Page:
Grab the Reader's Attention with a Grabber
Your first goal should be to make the reader excited about reading your essay. You need a 'grabber.' Grabbers do exactly what it sounds like they do; they grab the reader's attention. The grabber should be the very first thing the reader sees. These can be anywhere from one to five sentences. If you go beyond five sentences, though, you are risking a very lengthy and wordy introduction. It's always best to keep a grabber short and sweet.
The nice thing about beginning with a grabber is that there are many different types. Some of the most common are:
Quotes - People love inspiration from celebrities, classical authors and poets, world leaders, philosophers, and other historical figures. If you begin with a quote, make sure you are using one that fits your topic. Do not use a quote simply for quotation's sake. You may also need to give a short explanation of how your quote ties to the topic or why the quote is important. Finally, be sure to name the person who said or wrote the words you are using. If you fail to do this, you are plagiarizing.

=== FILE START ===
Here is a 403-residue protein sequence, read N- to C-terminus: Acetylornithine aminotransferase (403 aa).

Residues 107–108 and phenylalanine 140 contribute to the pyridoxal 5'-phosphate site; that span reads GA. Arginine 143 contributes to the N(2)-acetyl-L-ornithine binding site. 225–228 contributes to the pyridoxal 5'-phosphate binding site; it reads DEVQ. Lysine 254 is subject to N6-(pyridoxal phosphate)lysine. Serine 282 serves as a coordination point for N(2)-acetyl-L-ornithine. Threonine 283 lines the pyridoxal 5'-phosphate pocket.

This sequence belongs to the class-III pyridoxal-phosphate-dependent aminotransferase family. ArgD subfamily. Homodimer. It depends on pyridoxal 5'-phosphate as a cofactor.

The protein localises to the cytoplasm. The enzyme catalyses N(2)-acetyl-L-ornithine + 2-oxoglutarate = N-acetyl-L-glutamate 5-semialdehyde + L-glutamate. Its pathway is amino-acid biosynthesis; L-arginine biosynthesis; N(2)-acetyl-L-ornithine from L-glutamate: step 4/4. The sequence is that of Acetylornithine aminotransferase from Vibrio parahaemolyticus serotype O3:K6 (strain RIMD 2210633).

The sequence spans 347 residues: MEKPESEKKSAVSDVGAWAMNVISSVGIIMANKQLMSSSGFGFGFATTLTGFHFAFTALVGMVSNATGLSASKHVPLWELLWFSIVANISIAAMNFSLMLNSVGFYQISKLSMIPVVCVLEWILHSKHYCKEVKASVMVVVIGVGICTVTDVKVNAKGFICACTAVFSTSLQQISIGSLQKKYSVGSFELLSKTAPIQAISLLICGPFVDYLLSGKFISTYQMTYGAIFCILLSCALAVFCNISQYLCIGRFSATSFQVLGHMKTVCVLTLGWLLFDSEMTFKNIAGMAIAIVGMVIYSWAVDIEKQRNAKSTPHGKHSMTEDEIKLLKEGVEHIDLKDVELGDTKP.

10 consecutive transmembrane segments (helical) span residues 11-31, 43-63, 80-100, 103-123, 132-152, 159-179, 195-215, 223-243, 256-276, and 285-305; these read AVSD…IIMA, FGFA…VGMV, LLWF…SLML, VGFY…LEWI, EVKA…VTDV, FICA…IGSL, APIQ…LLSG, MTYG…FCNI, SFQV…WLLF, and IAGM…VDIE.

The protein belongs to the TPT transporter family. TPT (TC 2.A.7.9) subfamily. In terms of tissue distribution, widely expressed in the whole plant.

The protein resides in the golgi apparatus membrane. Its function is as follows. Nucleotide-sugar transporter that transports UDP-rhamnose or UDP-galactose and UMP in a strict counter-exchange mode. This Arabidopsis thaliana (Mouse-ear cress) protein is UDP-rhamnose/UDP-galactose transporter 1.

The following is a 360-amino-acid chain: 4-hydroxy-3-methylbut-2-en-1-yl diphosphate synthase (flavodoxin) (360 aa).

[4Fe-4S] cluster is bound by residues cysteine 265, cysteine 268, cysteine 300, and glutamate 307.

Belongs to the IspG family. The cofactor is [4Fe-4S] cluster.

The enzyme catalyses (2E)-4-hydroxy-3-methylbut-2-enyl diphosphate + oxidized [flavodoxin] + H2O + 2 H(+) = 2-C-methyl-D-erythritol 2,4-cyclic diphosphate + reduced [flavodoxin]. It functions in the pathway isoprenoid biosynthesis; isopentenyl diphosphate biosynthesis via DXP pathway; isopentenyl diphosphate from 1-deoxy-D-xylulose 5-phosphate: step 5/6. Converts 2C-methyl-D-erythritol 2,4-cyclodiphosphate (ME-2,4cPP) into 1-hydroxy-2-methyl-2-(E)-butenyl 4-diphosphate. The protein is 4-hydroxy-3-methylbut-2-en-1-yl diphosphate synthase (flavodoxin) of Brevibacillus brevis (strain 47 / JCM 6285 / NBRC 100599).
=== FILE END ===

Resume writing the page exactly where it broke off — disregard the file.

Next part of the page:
Anecdotes - An anecdote is simply a short story. It can be humorous or serious, but limit your story to only a few sentences.
Thought Provoking Questions - Try asking one of those universal questions, something very deep. Think of a question that other people are curious about.
Interesting Facts - These can be an excellent way to begin your essay because facts, numbers, and statistics fascinate the mind. Perhaps you've come across a startling statistic or a baffling number during your research. This may be a good place to use it.
Analogies - Does your topic remind you of anything? Can you compare it to something that everyone can relate to? If you can connect your topic to something your audience is familiar with, you have created an analogy. Analogies can be a very effective way to get your point across. They work well as grabbers, too.
Do make sure that your grabber fits with your topic. You may need to explain the connection, as it may not be immediately apparent. Finally, consider your audience and the tone of your essay when using a grabber. You should not make an analogy that your readers wouldn't understand. Likewise, you may not want to use a humorous anecdote for serious subject matter.